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But he does read the paper, in particular the articles that are once again being written about him, and he still cringes at the phrase "king of schlock." He is only slightly bothered that the cultural hand-wringing over his shows has been made moot by the Gong Show-izing of television. "The moral is, Hang in there because things are going to change," he says. Then he rethinks. "I tried to write an epilogue, and I came up empty. The only moral I came up with is, There is no moral."
So he keeps going, an actor in his own life, living with the significantly younger wife he married three years ago after meeting her on a blind date. And he goes to the Friars Club, where a door has his name and a star on it, even though it's the door to the manager's closet. In the movie, he appears for the last few seconds, talking directly to the camera: "I came up with a new game-show idea recently. It's called The Old Game. You got three old guys with loaded guns onstage. They look back at their lives, see who they were, what they accomplished, how close they came to realizing their dreams. The winner is the one who doesn't blow his brains out. He gets a refrigerator."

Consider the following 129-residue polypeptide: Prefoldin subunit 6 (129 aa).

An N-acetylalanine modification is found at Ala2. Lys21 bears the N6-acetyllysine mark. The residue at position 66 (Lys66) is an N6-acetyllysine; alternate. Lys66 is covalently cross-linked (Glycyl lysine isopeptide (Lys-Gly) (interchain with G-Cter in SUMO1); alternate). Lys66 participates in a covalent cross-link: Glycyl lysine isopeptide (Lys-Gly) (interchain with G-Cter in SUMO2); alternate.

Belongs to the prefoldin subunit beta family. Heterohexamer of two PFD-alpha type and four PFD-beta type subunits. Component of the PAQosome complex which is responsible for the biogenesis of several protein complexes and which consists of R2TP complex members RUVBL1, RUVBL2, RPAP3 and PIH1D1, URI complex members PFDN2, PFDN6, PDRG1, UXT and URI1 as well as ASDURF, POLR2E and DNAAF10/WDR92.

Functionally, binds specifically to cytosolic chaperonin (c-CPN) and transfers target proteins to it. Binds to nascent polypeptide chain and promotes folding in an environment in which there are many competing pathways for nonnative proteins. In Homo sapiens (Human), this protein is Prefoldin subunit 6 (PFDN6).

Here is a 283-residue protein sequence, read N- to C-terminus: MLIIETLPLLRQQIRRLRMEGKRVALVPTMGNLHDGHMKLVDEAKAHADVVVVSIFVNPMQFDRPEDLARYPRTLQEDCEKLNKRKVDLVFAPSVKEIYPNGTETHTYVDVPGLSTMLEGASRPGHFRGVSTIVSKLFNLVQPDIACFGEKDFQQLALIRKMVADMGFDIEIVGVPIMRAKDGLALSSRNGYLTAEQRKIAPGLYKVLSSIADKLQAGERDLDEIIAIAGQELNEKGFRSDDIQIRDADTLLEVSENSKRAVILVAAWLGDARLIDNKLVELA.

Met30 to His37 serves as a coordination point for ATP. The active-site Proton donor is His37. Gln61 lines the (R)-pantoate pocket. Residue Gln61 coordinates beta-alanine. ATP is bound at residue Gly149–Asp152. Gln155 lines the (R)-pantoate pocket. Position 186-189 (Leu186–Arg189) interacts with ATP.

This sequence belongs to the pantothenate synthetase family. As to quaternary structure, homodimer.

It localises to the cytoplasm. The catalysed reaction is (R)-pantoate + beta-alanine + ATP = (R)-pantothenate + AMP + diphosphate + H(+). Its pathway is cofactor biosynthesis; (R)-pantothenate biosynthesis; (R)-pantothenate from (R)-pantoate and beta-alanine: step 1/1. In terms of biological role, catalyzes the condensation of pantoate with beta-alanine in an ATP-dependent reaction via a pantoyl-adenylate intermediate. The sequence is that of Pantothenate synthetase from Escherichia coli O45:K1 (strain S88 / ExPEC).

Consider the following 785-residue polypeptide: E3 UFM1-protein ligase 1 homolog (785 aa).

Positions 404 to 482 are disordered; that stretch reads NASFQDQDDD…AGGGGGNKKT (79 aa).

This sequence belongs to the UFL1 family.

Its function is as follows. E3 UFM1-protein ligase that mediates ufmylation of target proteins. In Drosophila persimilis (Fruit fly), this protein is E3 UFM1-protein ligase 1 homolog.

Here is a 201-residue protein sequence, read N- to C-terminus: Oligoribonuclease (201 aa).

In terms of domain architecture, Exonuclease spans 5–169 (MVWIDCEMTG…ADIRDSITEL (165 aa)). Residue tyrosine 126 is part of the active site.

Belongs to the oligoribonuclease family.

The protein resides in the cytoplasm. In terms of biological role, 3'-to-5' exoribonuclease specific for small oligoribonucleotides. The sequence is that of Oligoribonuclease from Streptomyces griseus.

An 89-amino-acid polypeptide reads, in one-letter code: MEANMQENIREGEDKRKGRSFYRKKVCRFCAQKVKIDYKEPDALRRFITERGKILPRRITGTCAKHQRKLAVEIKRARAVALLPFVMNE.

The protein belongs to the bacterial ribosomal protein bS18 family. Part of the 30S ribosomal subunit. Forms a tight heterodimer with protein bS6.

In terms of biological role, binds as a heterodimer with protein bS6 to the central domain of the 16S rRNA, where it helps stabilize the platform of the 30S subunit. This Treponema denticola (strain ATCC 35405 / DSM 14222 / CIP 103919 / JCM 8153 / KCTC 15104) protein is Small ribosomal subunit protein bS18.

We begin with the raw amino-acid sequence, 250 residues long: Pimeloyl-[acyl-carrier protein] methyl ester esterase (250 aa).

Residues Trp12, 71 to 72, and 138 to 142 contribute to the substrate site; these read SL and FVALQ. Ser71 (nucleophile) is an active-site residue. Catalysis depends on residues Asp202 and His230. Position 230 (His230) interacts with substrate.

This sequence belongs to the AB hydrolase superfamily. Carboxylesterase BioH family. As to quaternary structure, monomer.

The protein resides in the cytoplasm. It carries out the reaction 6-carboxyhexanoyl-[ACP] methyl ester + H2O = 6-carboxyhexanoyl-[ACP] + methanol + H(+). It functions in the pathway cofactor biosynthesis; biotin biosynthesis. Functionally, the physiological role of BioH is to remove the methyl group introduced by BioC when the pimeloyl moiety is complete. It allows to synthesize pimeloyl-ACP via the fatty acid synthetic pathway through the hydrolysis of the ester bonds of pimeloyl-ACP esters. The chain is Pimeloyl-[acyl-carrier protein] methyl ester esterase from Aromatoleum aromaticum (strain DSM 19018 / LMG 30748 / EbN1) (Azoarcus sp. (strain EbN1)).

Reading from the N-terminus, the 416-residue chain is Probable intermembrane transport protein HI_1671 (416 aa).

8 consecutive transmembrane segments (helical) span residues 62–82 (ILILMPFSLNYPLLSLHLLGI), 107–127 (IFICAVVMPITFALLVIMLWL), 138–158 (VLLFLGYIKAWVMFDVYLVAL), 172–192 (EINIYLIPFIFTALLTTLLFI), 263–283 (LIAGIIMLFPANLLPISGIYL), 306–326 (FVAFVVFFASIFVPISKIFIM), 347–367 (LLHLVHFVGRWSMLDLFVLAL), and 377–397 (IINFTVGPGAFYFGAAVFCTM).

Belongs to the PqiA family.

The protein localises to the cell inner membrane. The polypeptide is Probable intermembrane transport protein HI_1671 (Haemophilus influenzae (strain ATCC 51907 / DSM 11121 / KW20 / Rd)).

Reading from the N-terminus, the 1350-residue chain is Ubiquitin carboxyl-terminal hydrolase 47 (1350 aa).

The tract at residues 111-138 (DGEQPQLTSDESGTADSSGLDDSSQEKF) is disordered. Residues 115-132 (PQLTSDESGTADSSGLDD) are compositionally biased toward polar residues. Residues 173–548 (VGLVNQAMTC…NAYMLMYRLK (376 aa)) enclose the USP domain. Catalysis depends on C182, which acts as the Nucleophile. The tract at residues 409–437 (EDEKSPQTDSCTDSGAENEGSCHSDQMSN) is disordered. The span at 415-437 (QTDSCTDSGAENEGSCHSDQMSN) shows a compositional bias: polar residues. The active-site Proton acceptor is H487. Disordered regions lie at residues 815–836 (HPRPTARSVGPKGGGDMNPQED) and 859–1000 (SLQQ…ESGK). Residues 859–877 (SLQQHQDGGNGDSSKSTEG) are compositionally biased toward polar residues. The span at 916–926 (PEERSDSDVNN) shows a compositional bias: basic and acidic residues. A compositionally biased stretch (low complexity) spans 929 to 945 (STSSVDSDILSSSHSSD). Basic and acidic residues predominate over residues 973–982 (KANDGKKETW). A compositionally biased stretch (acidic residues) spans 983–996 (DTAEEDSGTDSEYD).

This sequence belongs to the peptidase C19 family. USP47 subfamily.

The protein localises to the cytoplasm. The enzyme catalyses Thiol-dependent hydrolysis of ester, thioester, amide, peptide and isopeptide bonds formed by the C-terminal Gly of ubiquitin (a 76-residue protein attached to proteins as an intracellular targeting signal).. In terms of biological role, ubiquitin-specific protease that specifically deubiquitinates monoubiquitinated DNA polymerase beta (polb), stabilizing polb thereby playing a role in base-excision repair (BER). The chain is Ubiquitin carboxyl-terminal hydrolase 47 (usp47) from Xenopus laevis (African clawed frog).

"I was just so happy that people might think I wrote that line," Barris says. When asked if he feels that way--that his life was ultimately one of wasted opportunity, of empty hucksterism signifying nothing--he doesn't pause: "Are you kidding? The Gong Show was the four best years of my life."